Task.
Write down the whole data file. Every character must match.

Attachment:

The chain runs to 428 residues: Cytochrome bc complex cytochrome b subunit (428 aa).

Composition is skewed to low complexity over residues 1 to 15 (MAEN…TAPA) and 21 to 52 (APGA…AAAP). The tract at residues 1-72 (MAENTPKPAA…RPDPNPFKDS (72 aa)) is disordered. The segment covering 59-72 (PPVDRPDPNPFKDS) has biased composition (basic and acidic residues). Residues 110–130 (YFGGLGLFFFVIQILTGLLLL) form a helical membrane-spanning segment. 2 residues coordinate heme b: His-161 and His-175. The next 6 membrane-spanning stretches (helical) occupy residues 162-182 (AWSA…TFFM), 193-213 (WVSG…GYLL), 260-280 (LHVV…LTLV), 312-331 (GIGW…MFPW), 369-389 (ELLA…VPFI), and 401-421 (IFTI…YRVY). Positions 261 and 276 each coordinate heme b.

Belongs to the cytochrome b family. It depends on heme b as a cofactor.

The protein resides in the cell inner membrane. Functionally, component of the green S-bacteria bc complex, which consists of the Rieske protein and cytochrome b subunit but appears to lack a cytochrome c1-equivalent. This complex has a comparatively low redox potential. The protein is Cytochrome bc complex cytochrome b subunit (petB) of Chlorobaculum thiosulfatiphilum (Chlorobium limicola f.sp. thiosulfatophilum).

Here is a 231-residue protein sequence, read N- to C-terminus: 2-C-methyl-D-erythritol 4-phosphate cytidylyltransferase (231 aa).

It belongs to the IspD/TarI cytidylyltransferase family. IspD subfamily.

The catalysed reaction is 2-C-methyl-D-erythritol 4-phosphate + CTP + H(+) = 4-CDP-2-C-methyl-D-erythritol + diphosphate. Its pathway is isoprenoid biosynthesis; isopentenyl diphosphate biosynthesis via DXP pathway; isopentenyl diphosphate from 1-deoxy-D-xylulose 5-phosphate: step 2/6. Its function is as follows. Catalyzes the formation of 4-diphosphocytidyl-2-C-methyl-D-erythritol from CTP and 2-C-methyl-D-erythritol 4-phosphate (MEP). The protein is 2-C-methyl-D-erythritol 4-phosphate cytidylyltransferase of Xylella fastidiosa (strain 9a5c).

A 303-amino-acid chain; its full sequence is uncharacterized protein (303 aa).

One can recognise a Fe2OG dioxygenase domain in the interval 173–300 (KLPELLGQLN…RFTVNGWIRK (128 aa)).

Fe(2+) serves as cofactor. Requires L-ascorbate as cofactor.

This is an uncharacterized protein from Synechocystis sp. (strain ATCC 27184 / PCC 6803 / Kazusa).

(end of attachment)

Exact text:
The chain runs to 428 residues: Cytochrome bc complex cytochrome b subunit (428 aa).

Composition is skewed to low complexity over residues 1 to 15 (MAEN…TAPA) and 21 to 52 (APGA…AAAP). The tract at residues 1-72 (MAENTPKPAA…RPDPNPFKDS (72 aa)) is disordered. The segment covering 59-72 (PPVDRPDPNPFKDS) has biased composition (basic and acidic residues). Residues 110–130 (YFGGLGLFFFVIQILTGLLLL) form a helical membrane-spanning segment. 2 residues coordinate heme b: His-161 and His-175. The next 6 membrane-spanning stretches (helical) occupy residues 162-182 (AWSA…TFFM), 193-213 (WVSG…GYLL), 260-280 (LHVV…LTLV), 312-331 (GIGW…MFPW), 369-389 (ELLA…VPFI), and 401-421 (IFTI…YRVY). Positions 261 and 276 each coordinate heme b.

Belongs to the cytochrome b family. It depends on heme b as a cofactor.

The protein resides in the cell inner membrane. Functionally, component of the green S-bacteria bc complex, which consists of the Rieske protein and cytochrome b subunit but appears to lack a cytochrome c1-equivalent. This complex has a comparatively low redox potential. The protein is Cytochrome bc complex cytochrome b subunit (petB) of Chlorobaculum thiosulfatiphilum (Chlorobium limicola f.sp. thiosulfatophilum).

Here is a 231-residue protein sequence, read N- to C-terminus: 2-C-methyl-D-erythritol 4-phosphate cytidylyltransferase (231 aa).

It belongs to the IspD/TarI cytidylyltransferase family. IspD subfamily.

The catalysed reaction is 2-C-methyl-D-erythritol 4-phosphate + CTP + H(+) = 4-CDP-2-C-methyl-D-erythritol + diphosphate. Its pathway is isoprenoid biosynthesis; isopentenyl diphosphate biosynthesis via DXP pathway; isopentenyl diphosphate from 1-deoxy-D-xylulose 5-phosphate: step 2/6. Its function is as follows. Catalyzes the formation of 4-diphosphocytidyl-2-C-methyl-D-erythritol from CTP and 2-C-methyl-D-erythritol 4-phosphate (MEP). The protein is 2-C-methyl-D-erythritol 4-phosphate cytidylyltransferase of Xylella fastidiosa (strain 9a5c).

A 303-amino-acid chain; its full sequence is uncharacterized protein (303 aa).

One can recognise a Fe2OG dioxygenase domain in the interval 173–300 (KLPELLGQLN…RFTVNGWIRK (128 aa)).

Fe(2+) serves as cofactor. Requires L-ascorbate as cofactor.

This is an uncharacterized protein from Synechocystis sp. (strain ATCC 27184 / PCC 6803 / Kazusa).